Advertisement

Marine Biology

, Volume 112, Issue 2, pp 207–210 | Cite as

Dinoflagellate luminescence increases susceptibility of zooplankton to teleost predation

  • A. F. Mesinger
  • J. F. Case
Article

Abstract

The “burglar alarm” theory of bioluminescence was investigated by determining predation rates of a nocturnal teleost predator,Porichthys notatus, on nonluminescent kelp mysids illuminated by dinoflagellate flashes, between the fall and spring of 1989/1990. Mysids (Holmesimysis costata) were placed in aquaria containing varying concentrations (0 to 40 cells/ml) of the dinoflagellatePyrocystis fusiformis and a single midshipman fish. Controls usedP. fusiformis during their luminescence-inhibited day phase. Mysid swimming movements readily stimulated dinoflagellate luminescence. Flashes and prey strikes were observed simultaneously by image-intensifying and infrared video cameras on a splitscreen monitor. Predation rates increased at dinoflagellate concentrations of 3 to 15 cells/ml and decreased below controls at levels>20 cells/ml. Videotape analysis showed that at low concentrations (2 to 5 cells/ml), strike success rates exceeded 75% if prey were previously illuminated by a flash, but dropped below 50% at higher cell densities. Increased predation was attributed to luminescence revealing prey position. The decrease at higher concentrations was considered to be due to greater flash frequency providing a more diffuse and confusing target. The study demonstrates the effects of secondary luminescence on zooplankton predation at normally encountered dinoflagellate concentrations.

Keywords

Cell Density Video Camera Dinoflagellate High Cell Density Predation Rate 
These keywords were added by machine and not by the authors. This process is experimental and the keywords may be updated as the learning algorithm improves.

Preview

Unable to display preview. Download preview PDF.

Unable to display preview. Download preview PDF.

Literature cited

  1. Buck, J. B. (1978). Functions and evolutions of bioluminescence. In: Herring, P. J. (ed.) Bioluminescence in action. Academic Press, London, p. 419–460Google Scholar
  2. Burkenroad, M. D. (1943). A possible function of bioluminescence. J. mar. Res. 5: 161–164Google Scholar
  3. Buskey, E., Mills, L., Swift, E. (1983). The effects of dinoflagellate bioluminescence on the swimming behavior of a marine copepod. Limnol. Oceanogr. 28: 575–579Google Scholar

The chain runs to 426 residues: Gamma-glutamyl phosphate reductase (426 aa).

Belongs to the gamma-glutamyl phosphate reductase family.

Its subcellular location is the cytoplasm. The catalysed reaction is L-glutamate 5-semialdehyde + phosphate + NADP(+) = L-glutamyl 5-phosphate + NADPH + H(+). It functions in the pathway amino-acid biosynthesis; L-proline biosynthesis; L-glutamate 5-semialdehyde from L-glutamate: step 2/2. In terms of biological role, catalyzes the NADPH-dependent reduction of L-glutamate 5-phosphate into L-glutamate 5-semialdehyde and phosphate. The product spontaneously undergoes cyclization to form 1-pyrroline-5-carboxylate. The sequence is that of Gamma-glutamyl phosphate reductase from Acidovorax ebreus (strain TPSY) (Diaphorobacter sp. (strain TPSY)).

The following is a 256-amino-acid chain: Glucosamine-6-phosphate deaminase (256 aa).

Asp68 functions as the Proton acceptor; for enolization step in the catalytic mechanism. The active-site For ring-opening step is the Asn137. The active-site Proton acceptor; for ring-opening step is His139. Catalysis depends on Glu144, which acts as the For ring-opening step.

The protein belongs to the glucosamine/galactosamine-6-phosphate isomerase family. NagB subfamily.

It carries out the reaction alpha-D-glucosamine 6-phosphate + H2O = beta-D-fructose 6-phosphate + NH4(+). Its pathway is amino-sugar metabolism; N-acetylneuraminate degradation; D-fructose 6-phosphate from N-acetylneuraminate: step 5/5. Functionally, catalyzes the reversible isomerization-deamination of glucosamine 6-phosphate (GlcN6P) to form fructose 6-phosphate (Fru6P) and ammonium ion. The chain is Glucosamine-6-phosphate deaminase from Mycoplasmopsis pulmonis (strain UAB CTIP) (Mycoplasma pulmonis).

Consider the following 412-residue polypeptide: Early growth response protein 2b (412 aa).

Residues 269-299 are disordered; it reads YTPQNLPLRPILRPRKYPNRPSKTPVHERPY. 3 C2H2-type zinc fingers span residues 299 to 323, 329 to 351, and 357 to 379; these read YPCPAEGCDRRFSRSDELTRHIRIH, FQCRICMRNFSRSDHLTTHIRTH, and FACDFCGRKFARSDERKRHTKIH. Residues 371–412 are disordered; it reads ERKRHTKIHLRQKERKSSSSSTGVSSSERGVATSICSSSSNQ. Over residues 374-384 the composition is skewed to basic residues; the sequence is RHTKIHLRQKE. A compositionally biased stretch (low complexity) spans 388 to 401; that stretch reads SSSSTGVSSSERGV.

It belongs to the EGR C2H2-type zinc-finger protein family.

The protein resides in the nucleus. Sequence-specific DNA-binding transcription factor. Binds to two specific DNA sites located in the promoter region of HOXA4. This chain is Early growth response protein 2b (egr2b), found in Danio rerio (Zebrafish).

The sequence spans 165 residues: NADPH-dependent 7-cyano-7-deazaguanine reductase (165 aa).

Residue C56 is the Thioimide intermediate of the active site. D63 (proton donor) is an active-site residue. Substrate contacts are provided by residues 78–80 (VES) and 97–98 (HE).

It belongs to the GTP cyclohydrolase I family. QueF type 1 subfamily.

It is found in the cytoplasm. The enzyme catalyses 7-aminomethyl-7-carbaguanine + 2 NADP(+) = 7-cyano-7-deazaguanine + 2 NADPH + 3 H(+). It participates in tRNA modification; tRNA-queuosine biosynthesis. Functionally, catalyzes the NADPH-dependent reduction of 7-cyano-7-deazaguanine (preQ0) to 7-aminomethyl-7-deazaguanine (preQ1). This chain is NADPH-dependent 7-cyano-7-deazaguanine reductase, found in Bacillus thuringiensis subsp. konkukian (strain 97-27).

4. Easias, W. E., Curl, H. C., Jr. (1972). Effect of dinoflagellate bioluminescence on copepod ingestion rates. Limnol. Oceanogr. 17: 901–906Google Scholar
  5. Guillard, R. R. L., Ryther, J. H. (1962). Studies of marine planktonic diatoms. I.Cyclotella nana (Hustedt) andDetonula confervacea (Cleve) Gran. Can. J. Microbiol. 8: 229–239Google Scholar
  6. Hobson, E. S., McFarland, W. N., Chess, J. R. (1981). Crepuscular and nocturnal activities of Californian nearshore fishes, with consideration of their scotopic visual pigments and the photic environment. Fish. Bull. U.S. 79: 1–30Google Scholar
  7. McAllister, D. E. (1961). A collection of oceanic fishes from off British Columbia with a discussion of the evolution of black peritoneum. Bull. natn. Mus. Can. 172: 39–43Google Scholar
  8. Mensinger, A. F., Case, J. F. (1989). Relationship between bioluminescence and vision in the midshipman,Porichthys notatus. Am. Zool. 29: p. 67 AGoogle Scholar
  9. Morin, J. G. (1983). Coastal bioluminescence: patterns and functions. Bull. mar. Sci. 33: 787–817Google Scholar
  10. Tett, P. B., Kelly, M. G. (1973). Marine bioluminescence. Oceanogr. mar. Biol. A. Rev. 11: 89–173Google Scholar
  11. White, H. H. (1979). Effects of dinoflagellate bioluminescence on the ingestion rates of herbivorous zooplankton. J. exp. mar. Biol. Ecol. 36: 217–224Google Scholar
  12. Widder, E. A., Case, J. F. (1982). Luminescent microsource activity in bioluminescence of the dinoflagellate,Pyrocystis fusiformis. J. comp. Physiol. 145: 517–527Google Scholar

Copyright information

© Springer-Verlag 1992

Authors and Affiliations

  • A. F. Mesinger
    • 1
    • 2
  • J. F. Case
    • 1
    • 2
  1. 1.Department of Biological SciencesUniversity of California at Santa BarbaraSanta BarbaraUSA
  2. 2.Marine Science InstituteUniversity of California at Santa BarbaraSanta BarbaraUSA

Personalised recommendations